·         Racial and Ethnic Disparities Reduction RFP (Word)

·         Re-Entry and Transition Programs RFP (Word)

Applications will also require use of this following application form (Word).

 

All applications must be received by the Office of Juvenile Justice no later than 5pm on December 4, 2017.  Applications may be hand delivered, electronically (PDF Format Only) submitted or mailed US Postal.  Please note:  If utilizing US Postage, the application packet still must be received by the Office of Juvenile Justice no later than 5pm on December 4, 2017.

 

Joint Summit on Gang Prevention and Intervention

 
Agenda (pdf)

Summit


SMART ON JUVENILE JUSTICE: Statewide Juvenile Justice Reform Planning Project

The Rehabilitation Administration - RA has received grant funding from the Office of Juvenile Justice and Delinquency Prevention to support a Smart on Juvenile Justice: Statewide Juvenile Justice Reform Planning project. The two-year effort will develop a statewide plan to improve public safety and outcomes for youth, focused on reducing the out-of-home placement of juveniles committing status and low-level offenses. The project also will explore ways to reduce racial disparity in juvenile justice referral, detention and incarceration rates. The Council of State Governments Justice Center will provide training and technical assistance.

On June 15, 2017, Rehabilitation Administration Assistant Secretary Marybeth Queral and Center for Children & Youth Justice President Bobbe Bridge spoke on TVW Inside Olympia.

How is our juvenile justice system working, and does it need reform? 

https://www.tvw.org/watch/?eventID=2017061038

The Smart on Juvenile Justice Reform Planning process is a collaboration of more than 40 members of the institutions, organizations, and individuals involved and affected by the affected by the system who serve on a task force chaired by former Supreme Court Justice Bobbe Bridge, founding CEO and President of the Center for Children & Youth Justice.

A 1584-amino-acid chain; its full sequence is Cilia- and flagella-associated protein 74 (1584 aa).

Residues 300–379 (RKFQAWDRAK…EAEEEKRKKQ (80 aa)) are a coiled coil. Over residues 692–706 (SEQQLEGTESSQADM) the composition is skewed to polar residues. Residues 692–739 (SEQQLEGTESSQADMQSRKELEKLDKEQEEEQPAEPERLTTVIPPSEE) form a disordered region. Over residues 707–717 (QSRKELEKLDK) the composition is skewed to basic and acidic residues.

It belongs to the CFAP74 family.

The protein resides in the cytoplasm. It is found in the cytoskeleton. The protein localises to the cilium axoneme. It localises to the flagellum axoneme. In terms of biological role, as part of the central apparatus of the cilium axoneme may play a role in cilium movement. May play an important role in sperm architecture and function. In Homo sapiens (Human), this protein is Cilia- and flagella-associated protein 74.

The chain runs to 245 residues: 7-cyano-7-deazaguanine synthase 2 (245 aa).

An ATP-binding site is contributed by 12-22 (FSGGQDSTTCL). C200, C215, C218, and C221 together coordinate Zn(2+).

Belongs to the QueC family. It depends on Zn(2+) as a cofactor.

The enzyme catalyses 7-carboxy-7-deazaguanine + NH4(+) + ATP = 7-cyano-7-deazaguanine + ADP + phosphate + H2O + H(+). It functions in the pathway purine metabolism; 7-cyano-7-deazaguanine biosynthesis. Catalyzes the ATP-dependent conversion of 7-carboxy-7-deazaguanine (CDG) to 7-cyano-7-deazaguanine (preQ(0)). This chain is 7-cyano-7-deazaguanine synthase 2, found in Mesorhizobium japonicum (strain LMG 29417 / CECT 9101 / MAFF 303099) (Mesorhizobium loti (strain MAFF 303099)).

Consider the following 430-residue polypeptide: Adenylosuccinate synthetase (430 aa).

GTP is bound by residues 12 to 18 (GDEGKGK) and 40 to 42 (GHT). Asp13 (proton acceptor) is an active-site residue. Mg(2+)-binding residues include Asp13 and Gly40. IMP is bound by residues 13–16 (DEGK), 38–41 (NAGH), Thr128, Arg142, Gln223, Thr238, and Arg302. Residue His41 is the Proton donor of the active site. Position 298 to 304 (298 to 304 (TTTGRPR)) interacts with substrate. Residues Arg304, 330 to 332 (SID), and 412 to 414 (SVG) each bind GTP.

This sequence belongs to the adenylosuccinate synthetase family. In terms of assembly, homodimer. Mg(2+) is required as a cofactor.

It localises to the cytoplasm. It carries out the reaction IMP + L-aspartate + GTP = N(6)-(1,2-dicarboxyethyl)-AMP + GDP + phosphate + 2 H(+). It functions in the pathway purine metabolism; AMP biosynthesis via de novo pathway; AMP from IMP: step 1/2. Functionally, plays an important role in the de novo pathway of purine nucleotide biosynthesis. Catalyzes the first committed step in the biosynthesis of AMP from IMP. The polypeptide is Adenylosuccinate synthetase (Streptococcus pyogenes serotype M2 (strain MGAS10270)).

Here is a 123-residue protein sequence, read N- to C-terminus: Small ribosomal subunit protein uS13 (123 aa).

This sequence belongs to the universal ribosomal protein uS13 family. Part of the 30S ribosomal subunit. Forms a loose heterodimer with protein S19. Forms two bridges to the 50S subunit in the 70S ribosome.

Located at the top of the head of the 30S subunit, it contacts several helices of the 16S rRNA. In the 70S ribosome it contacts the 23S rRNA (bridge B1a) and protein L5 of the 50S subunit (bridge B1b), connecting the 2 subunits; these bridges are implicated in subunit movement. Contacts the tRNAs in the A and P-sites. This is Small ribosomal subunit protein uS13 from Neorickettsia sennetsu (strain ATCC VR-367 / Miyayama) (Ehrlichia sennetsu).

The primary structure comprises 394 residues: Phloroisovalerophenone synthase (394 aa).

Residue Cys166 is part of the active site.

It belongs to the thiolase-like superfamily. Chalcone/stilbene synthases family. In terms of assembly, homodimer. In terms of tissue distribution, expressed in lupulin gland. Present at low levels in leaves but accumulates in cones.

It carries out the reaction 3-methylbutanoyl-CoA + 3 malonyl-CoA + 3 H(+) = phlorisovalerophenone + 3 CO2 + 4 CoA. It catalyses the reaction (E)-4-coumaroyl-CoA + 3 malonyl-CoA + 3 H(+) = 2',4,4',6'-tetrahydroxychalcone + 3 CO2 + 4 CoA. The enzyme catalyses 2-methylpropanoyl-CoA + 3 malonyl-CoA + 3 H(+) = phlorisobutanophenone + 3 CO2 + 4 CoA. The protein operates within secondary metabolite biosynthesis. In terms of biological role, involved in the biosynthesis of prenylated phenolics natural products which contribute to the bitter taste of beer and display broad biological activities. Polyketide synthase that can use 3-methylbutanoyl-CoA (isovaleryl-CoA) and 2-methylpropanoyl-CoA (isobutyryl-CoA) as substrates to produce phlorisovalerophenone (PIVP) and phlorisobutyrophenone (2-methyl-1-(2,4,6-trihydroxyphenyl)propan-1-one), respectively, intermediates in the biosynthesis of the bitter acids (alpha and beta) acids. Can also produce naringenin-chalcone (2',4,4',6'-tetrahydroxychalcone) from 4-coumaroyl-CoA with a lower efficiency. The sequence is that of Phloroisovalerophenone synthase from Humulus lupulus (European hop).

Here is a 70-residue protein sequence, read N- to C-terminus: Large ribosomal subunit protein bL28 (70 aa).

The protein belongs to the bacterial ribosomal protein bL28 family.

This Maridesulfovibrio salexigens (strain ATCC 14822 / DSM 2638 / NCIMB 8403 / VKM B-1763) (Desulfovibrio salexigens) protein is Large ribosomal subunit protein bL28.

For more information about the task force, please contact the Office of Juvenile Justice at (360) 902-0801 or email coil.alice@dshs.wa.gov

 

 

What We Do

The Office of Juvenile Justice - OJJ is responsible for monitoring Washington state’s compliance with the federal Juvenile Justice and Delinquency Prevention Act. Additionally, OJJ provides staff support to the Washington State Partnership Council on Juvenile Justice. 

Monitoring of compliance with federal laws:  In order to receive federal block grant funds related to juvenile justice, the state must achieve and maintain compliance with the four core requirements of the Act:

  • Eliminating or preventing the placement of non-offending youth (such as a dependent or neglected child) and status offenders (such as a runaway or truant) in secure facilities. (Deinstitutionalization of Status Offenders, or DSO)

  • Eliminate the confinement of juveniles in adult jails and lockups. (Jail Removal)

  • Ensure complete sight and sound separation of juveniles from adult offenders in secure facilities (such as adult jails and lockups), when they are held. (Separation)

  • Address juvenile delinquency prevention and system improvement efforts designed to reduce the disproportionate number of juvenile members of minority groups who come into contact with the juvenile justice system. (Disproportionate Minority Contact, or DMC)

Funding and programs: The Partnership also administers Annie E. Casey Foundation and state funding specifically for the Juvenile Detention Alternatives Initiative; state funding for the Criminal Street Gang Prevention and Intervention Grant Program (established in 2012); and pass-through state dollars for the TeamChild Program.

The Washington State Partnership Council on Juvenile Justice provides information and recommendations to the Governor and other juvenile justice stakeholders. It promotes partnerships and innovations to improve outcomes for juvenile offenders and their victims, to build family and community capacity to prevent delinquency, and to provide analysis and expertise to state and local policymakers.

For additional information regarding the WA-PCJJ membership and priorities, please click here.